Benefits of Conventional M&E
One of the main reasons why conventional M&E is often used is because it produces objective and quantifiable results. Data is collected by someone outside of the project, which is argued to eliminate potential bias. Additionally, data is collected using pre-determined quantitative indicators. This provides information that can be expressed in numerical terms and can answer questions like “what”, “how many”, and “when”. It is argued that this form of traditional scientific M&E is necessary to eliminate bias and ensure objective decision making in sustainability, especially when multiple interests or stakeholders are involved (Bennett, 2016; Koontz & Thomas, 2006; Sutherland et al., 2004). Scientific measures tend to be favoured for their reliability and accuracy, thus preventing mislead intuitions while increasing accountability (Cook et al., 2010; Forster et al., 2017; Pullin & Knight, 2003; Sutherland et al., 2004).
Conventional M&E is also easier to coordinate because there is inherently less people involved in the process. This includes scheduling activities, making key-decisions, and so on.
It can also be more timely in comparison to other approaches, as there are less steps involved (compared to PM&E), and therefore less variables that could slow or impede the process (for example, navigating conflicting objectives between community members).
Challenges of Conventional M&E
Conventional M&E often focuses on the examination of quantitative indicators, such as biological measures and outcomes (Goparaju et al., 2006). While this is critical for providing information on the degree to which anticipated results are achieved, it has become increasingly important to move beyond looking strictly at ecological indicators (Bennett, 2016; Trimble & Plummer, 2018).
Another prominent challenge deals with having an external expert conducting the evaluation. Although this is done to ensure objectivity, the external expert does not have familiarity regarding the project history, or details of day-to-day operations. This can impact an evaluation in many ways. In line with this, the disconnect between external evaluator and project members can cause challenges in relation to interpreting results. Project members may be unable to understand, or make use of the evaluation information provided by an external entity. This negatively impacts the next decision-making steps in the process, as project members may be unclear on the actual results.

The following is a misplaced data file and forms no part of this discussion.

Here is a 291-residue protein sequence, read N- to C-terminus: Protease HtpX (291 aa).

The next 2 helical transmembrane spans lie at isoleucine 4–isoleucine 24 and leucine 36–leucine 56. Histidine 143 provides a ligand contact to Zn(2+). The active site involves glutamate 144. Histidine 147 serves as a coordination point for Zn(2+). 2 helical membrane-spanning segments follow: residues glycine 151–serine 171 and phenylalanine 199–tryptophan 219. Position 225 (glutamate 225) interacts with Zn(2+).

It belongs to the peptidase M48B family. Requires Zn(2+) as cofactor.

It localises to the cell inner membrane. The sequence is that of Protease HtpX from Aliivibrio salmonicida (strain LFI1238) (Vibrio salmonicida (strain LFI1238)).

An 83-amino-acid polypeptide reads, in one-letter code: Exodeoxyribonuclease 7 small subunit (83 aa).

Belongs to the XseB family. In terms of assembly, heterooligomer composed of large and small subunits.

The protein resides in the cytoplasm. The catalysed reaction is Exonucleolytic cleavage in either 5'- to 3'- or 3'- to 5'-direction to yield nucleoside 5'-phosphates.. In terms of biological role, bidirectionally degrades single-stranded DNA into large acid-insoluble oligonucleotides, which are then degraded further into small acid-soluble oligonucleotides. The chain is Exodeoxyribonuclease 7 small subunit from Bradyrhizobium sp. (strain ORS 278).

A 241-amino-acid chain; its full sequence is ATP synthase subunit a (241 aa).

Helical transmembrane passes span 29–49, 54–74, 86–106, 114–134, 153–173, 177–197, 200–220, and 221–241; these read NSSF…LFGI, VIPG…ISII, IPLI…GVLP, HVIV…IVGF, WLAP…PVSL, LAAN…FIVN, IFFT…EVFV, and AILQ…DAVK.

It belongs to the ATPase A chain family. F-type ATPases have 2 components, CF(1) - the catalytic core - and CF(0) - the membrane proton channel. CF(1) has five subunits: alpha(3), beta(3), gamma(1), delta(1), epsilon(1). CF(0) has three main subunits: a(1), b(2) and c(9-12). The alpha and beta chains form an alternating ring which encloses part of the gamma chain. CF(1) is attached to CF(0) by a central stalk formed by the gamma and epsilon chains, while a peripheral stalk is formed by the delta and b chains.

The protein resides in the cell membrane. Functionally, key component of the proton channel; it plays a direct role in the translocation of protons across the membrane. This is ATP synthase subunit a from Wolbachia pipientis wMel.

In conventional M&E, donor agencies often drive and influence the M&E process. This includes making decisions about what type of data to collect and how. This can lead to collecting data that is not necessary or relevant, as it only answers the concerns of the donor.
Conventional M&E is known to have higher costs, often associated with the type of data needing to be collected as well as the hiring of an external professional evaluator.
Finally, concerns have been raised regarding the alienation of local stakeholders and rights holders from initiatives and decisions that directly affect them (Goparaju et al., 2006). Local knowledge and perspectives are often unaccounted for in conventional M&E projects. This is problematic because it results in incomplete information about an initiative. It may also be more challenging for community members to understand, accept, and support decisions made for them instead of with them. In fact, without employing a wide range of approaches and methods of inquiry, important contextual factors may be obscured or misinterpreted, and can lead to culturally inappropriate, socially unjust, and ultimately unsound actions (Bennett, 2016). One of the biggest critiques of conventional M&E is the lack of engagement with respect to key stakeholders, rights holders, and other community members in projects. This lack of engagement impacts the likelihood of local knowledge and perspectives being included in the project. This can also negatively impact the results.